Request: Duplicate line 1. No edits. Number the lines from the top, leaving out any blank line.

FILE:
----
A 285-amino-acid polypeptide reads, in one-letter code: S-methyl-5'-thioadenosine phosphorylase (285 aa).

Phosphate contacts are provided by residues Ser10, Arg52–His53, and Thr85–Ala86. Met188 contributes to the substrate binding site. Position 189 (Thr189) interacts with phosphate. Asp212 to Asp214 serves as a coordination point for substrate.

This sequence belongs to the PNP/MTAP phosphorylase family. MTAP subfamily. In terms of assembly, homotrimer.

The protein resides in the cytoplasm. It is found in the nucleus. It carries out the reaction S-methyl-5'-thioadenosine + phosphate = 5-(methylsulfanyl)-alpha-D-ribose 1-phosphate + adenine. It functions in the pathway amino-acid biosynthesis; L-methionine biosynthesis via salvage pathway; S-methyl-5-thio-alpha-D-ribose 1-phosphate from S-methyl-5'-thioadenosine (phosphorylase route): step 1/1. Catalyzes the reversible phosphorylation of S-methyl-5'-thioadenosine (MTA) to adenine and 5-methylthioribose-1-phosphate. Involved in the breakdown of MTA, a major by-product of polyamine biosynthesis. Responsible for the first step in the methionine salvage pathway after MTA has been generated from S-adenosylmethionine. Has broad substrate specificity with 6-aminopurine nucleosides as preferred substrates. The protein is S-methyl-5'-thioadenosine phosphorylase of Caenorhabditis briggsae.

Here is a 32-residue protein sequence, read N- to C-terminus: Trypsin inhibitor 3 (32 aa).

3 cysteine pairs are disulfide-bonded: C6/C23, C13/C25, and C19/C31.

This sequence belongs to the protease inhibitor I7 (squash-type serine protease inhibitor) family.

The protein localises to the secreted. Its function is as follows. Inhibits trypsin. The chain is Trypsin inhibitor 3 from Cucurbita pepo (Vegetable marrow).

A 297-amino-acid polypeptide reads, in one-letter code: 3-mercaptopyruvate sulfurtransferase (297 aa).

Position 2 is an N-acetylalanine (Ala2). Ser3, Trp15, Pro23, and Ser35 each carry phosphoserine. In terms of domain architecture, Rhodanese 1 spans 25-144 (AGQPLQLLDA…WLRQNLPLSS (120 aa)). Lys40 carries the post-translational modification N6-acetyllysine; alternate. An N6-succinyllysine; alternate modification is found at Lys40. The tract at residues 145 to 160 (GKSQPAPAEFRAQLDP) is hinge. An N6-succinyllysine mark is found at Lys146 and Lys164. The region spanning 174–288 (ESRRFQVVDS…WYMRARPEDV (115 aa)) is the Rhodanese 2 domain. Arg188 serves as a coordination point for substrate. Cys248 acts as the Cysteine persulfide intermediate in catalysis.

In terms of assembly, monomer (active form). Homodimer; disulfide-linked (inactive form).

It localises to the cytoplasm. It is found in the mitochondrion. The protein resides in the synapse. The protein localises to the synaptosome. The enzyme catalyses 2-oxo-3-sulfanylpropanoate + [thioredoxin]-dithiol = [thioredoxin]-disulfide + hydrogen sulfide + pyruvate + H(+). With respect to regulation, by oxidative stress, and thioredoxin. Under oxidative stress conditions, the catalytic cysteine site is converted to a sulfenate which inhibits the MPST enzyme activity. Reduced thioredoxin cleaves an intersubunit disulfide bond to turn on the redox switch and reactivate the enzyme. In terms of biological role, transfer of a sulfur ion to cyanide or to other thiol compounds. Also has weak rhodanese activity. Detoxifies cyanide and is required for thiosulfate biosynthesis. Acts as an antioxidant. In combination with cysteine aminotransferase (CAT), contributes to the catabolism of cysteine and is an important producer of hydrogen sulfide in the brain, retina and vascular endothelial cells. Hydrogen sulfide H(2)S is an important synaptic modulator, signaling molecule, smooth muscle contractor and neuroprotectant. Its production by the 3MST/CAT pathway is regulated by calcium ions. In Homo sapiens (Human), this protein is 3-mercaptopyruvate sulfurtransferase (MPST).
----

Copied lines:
A 285-amino-acid polypeptide reads, in one-letter code: S-methyl-5'-thioadenosine phosphorylase (285 aa).